The research also reveals that the richest one per cent have 20 per cent of the wealth in New Zealand, while 90 per cent of the population owns less than half of the nation’s wealth. The research forms part of a global report released to coincide with this week’s annual meeting of political and business leaders at the World Economic Forum in Davos, Switzerland. More>>

ALSO:

Hospitals: Resident Doctors Set To Strike Again

Despite discussions between the DHBs and NZRDA over safer hours for resident doctors progressing during the last week, the strike planned for next week appears set to proceed. More>>

ALSO:

Not So Super Fund: More Burning Ethical Questions For Steven Joyce

Greens: Radio New Zealand reported this morning that the New Zealand Superfund has $77 million invested in 47 coal companies that the Norwegian Government’s Pension Fund – the largest sovereign fund in the world – has blacklisted. More>>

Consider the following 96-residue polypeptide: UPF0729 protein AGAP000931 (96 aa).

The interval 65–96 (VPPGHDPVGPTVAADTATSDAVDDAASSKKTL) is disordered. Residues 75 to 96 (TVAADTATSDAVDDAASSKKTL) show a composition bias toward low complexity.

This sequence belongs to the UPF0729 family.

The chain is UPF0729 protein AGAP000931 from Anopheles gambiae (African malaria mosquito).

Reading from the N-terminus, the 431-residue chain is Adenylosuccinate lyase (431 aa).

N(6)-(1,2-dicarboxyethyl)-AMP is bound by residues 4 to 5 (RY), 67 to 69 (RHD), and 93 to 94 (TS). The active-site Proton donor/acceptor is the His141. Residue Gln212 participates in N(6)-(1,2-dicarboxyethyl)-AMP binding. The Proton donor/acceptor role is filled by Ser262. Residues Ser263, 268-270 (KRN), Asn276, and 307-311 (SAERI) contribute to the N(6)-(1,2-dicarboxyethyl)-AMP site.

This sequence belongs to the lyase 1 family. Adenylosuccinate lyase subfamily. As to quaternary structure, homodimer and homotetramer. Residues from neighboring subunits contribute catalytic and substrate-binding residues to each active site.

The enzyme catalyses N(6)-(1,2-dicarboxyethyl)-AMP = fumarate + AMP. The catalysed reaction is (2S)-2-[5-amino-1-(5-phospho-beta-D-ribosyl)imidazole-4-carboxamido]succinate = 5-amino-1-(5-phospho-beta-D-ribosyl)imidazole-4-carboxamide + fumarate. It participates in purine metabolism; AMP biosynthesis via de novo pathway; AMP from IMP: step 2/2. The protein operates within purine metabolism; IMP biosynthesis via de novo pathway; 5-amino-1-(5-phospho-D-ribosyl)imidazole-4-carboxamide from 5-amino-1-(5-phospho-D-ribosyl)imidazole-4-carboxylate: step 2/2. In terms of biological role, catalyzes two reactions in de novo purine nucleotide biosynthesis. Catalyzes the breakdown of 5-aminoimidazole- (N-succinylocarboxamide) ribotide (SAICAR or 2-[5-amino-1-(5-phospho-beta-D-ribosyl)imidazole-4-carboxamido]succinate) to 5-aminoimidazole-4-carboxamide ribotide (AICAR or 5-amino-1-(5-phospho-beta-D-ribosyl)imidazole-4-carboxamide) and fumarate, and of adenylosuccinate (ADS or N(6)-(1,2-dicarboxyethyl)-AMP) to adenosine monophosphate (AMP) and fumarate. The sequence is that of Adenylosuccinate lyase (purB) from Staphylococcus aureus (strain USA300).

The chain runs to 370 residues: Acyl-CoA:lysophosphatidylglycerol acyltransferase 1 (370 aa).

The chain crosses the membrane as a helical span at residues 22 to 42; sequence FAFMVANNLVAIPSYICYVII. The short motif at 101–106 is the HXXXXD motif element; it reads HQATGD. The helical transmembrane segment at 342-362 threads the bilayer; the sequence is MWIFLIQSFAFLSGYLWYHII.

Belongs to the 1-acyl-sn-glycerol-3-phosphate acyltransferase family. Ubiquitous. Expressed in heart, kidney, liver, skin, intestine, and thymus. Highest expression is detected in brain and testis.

Activism: Greenpeace Intercepts World’s Biggest Seismic Oil Ship

Greenpeace crew have made contact with the world’s biggest seismic oil ship after travelling 50 nautical miles on two rigid-hulled inflatables off the coast of Wairarapa... Greenpeace radioed the master of the Amazon Warrior to deliver an open letter of protest signed by over 60,000 New Zealanders. More>>

ALSO:

Gordon Campbell: Why Tax Cuts In 2017 Would Be A (Proven) Bad Idea

Ever since the world fell prey to the mullahs of the free market in the 1980s, no amount of real world evidence has managed dispel one key tenet of their economic faith. Namely, the idea that if you cut income taxes and taxes on small business, a wave of individual enterprise and entrepreneurial energy will thus be unleashed, profits will rise and – hey bingo! – the tax cuts will soon be paying for themselves ... More>>

Get More From Scoop

 

LATEST HEADLINES

 
 
 
 
 
More RSS  RSS
 
 
 
Politics
Search Scoop  
 
 
Powered by Vodafone
NZ independent news